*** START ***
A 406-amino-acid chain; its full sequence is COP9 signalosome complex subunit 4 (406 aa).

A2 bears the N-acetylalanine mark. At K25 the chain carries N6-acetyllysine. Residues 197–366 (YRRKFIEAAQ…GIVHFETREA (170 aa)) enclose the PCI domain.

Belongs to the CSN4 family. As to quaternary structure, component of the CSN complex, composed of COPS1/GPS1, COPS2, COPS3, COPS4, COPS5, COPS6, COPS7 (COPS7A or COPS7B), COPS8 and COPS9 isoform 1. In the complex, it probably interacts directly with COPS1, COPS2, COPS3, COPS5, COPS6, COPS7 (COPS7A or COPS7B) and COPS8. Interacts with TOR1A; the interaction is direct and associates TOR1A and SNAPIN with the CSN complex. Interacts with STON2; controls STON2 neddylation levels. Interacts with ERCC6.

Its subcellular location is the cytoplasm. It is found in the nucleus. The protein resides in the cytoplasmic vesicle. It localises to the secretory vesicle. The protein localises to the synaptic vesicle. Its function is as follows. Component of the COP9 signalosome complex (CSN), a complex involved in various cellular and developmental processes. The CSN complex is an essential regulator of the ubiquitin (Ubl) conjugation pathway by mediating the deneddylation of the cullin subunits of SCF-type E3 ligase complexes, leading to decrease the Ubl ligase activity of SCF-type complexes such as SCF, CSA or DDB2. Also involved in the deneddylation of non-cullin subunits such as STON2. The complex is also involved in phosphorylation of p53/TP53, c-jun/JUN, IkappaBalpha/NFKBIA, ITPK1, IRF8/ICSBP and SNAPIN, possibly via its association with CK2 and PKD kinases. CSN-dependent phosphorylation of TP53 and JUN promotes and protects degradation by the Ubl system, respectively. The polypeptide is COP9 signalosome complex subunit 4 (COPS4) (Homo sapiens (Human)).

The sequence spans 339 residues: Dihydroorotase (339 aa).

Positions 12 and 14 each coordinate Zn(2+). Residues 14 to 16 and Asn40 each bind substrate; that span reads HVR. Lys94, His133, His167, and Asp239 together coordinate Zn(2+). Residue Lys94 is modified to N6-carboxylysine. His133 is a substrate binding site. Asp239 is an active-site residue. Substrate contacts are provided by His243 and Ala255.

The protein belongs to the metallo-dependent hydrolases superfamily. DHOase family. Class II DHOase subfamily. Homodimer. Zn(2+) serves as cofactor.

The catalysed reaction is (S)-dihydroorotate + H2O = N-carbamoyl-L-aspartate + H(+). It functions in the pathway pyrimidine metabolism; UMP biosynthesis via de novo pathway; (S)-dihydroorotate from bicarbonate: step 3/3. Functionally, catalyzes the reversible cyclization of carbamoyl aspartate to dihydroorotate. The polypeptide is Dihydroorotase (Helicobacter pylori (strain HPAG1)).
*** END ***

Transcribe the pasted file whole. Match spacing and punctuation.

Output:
A 406-amino-acid chain; its full sequence is COP9 signalosome complex subunit 4 (406 aa).

A2 bears the N-acetylalanine mark. At K25 the chain carries N6-acetyllysine. Residues 197–366 (YRRKFIEAAQ…GIVHFETREA (170 aa)) enclose the PCI domain.

Belongs to the CSN4 family. As to quaternary structure, component of the CSN complex, composed of COPS1/GPS1, COPS2, COPS3, COPS4, COPS5, COPS6, COPS7 (COPS7A or COPS7B), COPS8 and COPS9 isoform 1. In the complex, it probably interacts directly with COPS1, COPS2, COPS3, COPS5, COPS6, COPS7 (COPS7A or COPS7B) and COPS8. Interacts with TOR1A; the interaction is direct and associates TOR1A and SNAPIN with the CSN complex. Interacts with STON2; controls STON2 neddylation levels. Interacts with ERCC6.

Its subcellular location is the cytoplasm. It is found in the nucleus. The protein resides in the cytoplasmic vesicle. It localises to the secretory vesicle. The protein localises to the synaptic vesicle. Its function is as follows. Component of the COP9 signalosome complex (CSN), a complex involved in various cellular and developmental processes. The CSN complex is an essential regulator of the ubiquitin (Ubl) conjugation pathway by mediating the deneddylation of the cullin subunits of SCF-type E3 ligase complexes, leading to decrease the Ubl ligase activity of SCF-type complexes such as SCF, CSA or DDB2. Also involved in the deneddylation of non-cullin subunits such as STON2. The complex is also involved in phosphorylation of p53/TP53, c-jun/JUN, IkappaBalpha/NFKBIA, ITPK1, IRF8/ICSBP and SNAPIN, possibly via its association with CK2 and PKD kinases. CSN-dependent phosphorylation of TP53 and JUN promotes and protects degradation by the Ubl system, respectively. The polypeptide is COP9 signalosome complex subunit 4 (COPS4) (Homo sapiens (Human)).

The sequence spans 339 residues: Dihydroorotase (339 aa).

Positions 12 and 14 each coordinate Zn(2+). Residues 14 to 16 and Asn40 each bind substrate; that span reads HVR. Lys94, His133, His167, and Asp239 together coordinate Zn(2+). Residue Lys94 is modified to N6-carboxylysine. His133 is a substrate binding site. Asp239 is an active-site residue. Substrate contacts are provided by His243 and Ala255.

The protein belongs to the metallo-dependent hydrolases superfamily. DHOase family. Class II DHOase subfamily. Homodimer. Zn(2+) serves as cofactor.

The catalysed reaction is (S)-dihydroorotate + H2O = N-carbamoyl-L-aspartate + H(+). It functions in the pathway pyrimidine metabolism; UMP biosynthesis via de novo pathway; (S)-dihydroorotate from bicarbonate: step 3/3. Functionally, catalyzes the reversible cyclization of carbamoyl aspartate to dihydroorotate. The polypeptide is Dihydroorotase (Helicobacter pylori (strain HPAG1)).